She added: ‘I just think it’s time that we recognize it for what it is, it’s a hostage situation to get our budget going through and I think that’s a dangerous path for us to be going down when we’re passing policy that isn’t needed because we can’t get our appropriations through, and that is our job as a Legislature, that is our top priority for being here.’
A group of around 100 students held a protest against the bill at the Statehouse Monday.
Yvonne Shen, an eighth grader at North Junior High and a member of the Idaho Asian American Pacific Islander Youth Alliance, which organized the protest, told Idaho Press critical race theory is ‘self-awareness’ of the past.
‘Many people seem to think that teaching our students about the cruelty and suffering of our country’s past is some form of self-hatred for our own country. But, make no mistake, this is self-awareness,’ said Shen.
‘If we aren’t able to recognize our own flaws, we will never be able to progress beyond them.’
The state’s move comes after Biden announced an executive order in January titled Advancing Racial Equity and Support for Underserved Communities.
The bill will now be sent to Idaho’s Republican Governor Brad Little (pictured)
The bill was sponsored by Republican Senator Carl Crabtree (left). Senator Janie Ward-Engelking (right) said the bill is ‘not needed’ and called the idea that parents are ‘brainwashing’ children with ‘a liberal leftist indoctrination’ false
Last week, he then followed up on it by proposing two new funding priorities to ‘incorporate racially, ethnically, culturally, and linguistically diverse perspectives’ into the curriculum and improve ‘information literacy’ in schools across the country.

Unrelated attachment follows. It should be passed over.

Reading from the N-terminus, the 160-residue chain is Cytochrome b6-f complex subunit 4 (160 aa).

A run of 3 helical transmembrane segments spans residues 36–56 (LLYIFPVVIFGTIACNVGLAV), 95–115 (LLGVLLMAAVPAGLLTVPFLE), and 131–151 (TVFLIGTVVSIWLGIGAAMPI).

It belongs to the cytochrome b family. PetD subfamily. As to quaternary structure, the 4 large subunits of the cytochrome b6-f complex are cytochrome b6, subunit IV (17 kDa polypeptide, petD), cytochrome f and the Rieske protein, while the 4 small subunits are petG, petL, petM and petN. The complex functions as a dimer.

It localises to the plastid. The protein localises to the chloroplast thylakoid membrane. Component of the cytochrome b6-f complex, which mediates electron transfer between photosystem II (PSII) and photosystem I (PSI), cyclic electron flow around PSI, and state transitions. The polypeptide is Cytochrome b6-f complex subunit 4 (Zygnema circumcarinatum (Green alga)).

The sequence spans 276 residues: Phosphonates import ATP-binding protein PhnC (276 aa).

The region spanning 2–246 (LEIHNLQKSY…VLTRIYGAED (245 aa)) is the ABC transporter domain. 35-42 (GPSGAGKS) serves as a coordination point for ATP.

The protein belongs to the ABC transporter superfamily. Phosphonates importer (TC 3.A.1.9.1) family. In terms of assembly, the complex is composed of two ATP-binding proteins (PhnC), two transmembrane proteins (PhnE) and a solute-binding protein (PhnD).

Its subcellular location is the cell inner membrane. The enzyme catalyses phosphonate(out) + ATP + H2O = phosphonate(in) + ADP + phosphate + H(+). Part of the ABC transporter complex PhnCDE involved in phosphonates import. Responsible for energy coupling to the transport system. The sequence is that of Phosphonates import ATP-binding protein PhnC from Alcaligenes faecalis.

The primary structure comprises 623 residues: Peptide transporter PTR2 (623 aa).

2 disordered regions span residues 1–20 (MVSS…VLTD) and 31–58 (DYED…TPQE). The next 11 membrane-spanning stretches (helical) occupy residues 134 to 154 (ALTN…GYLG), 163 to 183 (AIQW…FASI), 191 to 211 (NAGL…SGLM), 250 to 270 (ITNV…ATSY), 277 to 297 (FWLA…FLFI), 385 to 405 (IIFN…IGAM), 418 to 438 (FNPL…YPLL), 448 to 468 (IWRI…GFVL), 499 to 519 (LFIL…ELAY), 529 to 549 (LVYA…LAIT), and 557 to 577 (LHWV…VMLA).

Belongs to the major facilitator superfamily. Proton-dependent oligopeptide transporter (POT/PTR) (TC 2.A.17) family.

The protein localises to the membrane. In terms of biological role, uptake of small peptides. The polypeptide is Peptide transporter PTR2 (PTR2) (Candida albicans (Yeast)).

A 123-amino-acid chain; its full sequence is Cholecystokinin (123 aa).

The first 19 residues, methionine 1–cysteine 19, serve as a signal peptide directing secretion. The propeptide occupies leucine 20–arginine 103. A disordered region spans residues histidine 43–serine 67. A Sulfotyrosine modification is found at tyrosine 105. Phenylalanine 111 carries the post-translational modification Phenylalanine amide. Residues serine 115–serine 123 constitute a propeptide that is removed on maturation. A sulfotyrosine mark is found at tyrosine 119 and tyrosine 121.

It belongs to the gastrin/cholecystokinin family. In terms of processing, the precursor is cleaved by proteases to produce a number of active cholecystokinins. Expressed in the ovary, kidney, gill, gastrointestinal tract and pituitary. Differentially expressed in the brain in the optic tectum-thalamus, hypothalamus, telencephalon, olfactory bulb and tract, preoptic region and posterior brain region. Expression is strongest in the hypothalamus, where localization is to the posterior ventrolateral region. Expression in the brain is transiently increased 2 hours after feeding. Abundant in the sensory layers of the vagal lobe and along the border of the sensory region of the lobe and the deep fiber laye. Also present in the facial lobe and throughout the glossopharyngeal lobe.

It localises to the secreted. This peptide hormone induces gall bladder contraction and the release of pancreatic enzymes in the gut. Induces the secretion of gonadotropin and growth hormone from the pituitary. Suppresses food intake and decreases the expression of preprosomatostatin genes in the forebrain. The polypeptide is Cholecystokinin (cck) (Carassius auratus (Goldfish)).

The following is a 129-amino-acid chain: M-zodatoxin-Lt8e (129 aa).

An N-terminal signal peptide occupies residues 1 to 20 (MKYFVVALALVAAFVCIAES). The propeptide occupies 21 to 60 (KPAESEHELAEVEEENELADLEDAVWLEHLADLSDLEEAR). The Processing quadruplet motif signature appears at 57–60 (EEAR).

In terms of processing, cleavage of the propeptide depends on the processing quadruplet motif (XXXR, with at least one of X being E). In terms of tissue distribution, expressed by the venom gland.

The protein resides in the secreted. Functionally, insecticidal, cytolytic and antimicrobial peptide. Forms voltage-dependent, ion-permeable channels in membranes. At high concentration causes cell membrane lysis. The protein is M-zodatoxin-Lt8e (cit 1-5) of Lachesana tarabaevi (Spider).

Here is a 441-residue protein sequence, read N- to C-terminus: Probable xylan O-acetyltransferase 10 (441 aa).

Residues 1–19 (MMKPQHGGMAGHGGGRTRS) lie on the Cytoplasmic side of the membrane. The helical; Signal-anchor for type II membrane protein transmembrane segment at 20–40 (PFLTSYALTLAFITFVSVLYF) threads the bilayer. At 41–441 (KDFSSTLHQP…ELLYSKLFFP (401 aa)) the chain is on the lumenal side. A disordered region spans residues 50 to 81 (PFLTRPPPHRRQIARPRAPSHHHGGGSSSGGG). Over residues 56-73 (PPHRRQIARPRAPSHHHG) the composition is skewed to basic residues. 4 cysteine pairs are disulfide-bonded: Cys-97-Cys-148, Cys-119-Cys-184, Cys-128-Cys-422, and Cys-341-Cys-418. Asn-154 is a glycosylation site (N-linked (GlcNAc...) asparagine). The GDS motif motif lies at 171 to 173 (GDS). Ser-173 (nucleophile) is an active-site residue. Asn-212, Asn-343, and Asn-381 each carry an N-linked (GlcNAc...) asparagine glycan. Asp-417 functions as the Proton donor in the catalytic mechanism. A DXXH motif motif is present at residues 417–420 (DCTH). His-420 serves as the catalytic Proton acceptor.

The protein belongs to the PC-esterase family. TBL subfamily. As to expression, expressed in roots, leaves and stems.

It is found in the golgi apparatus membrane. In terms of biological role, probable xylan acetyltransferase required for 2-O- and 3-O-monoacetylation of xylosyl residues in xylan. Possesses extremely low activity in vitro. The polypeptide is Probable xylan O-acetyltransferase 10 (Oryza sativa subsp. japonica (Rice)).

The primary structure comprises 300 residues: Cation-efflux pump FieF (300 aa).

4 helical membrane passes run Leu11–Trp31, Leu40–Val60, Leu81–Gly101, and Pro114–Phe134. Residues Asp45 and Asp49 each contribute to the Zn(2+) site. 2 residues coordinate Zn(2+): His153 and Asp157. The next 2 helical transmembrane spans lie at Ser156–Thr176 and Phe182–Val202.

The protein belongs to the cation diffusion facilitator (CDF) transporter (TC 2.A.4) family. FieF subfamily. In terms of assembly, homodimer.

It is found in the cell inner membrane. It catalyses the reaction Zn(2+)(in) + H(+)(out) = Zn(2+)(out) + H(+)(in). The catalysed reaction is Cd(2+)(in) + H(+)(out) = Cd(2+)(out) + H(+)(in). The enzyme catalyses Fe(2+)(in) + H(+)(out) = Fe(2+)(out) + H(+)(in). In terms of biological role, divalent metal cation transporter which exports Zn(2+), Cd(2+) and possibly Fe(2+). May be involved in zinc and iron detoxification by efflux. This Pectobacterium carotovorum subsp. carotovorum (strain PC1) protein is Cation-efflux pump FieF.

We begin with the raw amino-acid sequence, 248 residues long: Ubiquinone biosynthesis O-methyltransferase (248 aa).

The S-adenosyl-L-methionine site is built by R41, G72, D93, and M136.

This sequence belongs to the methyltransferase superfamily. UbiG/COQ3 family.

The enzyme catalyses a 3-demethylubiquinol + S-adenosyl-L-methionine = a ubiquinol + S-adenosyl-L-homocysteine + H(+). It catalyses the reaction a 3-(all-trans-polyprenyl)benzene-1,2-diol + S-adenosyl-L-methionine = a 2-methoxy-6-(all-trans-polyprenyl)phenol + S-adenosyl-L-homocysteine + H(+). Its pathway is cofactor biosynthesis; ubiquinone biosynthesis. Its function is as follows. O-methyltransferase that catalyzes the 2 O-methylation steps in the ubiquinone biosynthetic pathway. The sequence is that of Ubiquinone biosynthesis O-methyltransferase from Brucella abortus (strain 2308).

In one incident, math teacher Paul Rossi was ‘relieved of his teaching duties’ at the $57,000-a-year Grace Church School in Manhattan after he penned an essay accusing the school of indoctrinating students.
The elite school in NoHo is where celebrities including Brooke Shields have sent their children, with fees costing $57,000 a year.
Rossi slammed his employer in a public blog post, saying the students at his school were being told that they were representatives of a racial group, and were not treated as free individuals.
He said he could no longer stay silent while ‘witnessing the harmful impact’ that anti-racism instruction was having on children.
Last week Rossi released a recorded phone call in which the head of the school George Davison admitted to him that ‘we’re demonizing white people for being born.’
Last week, Biden proposed two new funding priorities to use taxpayer funds to incentivize schools to teach the theory
Meanwhile has been a growing backlash at some elite NYC prep schools with parents and teachers complaining about the ‘woke’ antiracism teachings including at the $57,000-a-year Grace Church School in Manhattan (above)
In one incident, math teacher Paul Rossi (above) was ‘relieved of his teaching duties’ after he penned an essay accusing the school of indoctrinating students last week
Meanwhile, the head of Manhattan school Dalton announced he is stepping down this year after being slammed by parents for pushing an ‘obsessive’, antiracism agenda on students.
Jim Best said he would see out the year at the $50,000-a-year institution then step down to pursue ‘other opportunities’.
His resignation came after Dalton parents penned an anonymous open letter to the school last week describing an ‘obsessive focus on race and identity’.
This came as a New York father hit out at the anti-racism teachings at another New York City school.
Gutmann said he was pulling his daughter from the NYC school, where annual tuition is $54,000 and students include the daughters of Chelsea Clinton, Tina Fey, Drew Barrymore and Steve Martin, over its woke antiracism ‘obsession.’
He told the New York Post on Saturday that he sent the 1,700-word letter to 650 different families because ‘someone had to speak out.’
‘She hasn’t been brainwashed yet by the school – but she’s had me at home. I’m not so sure that’s true of the other kids,’ Gutmann told the outlet, referring to his daughter.
‘Someone had to do it. Someone had to light the match. Everyone’s so afraid of cancel culture. We’re going to destroy the city, we’re going to destroy the country.’
Another father told Fox News Monday he had pulled his daughter out of $43,000-per-year Heschel School because he said its ‘woke’ curriculum ‘teaches children to feel bad about the color of their skin’.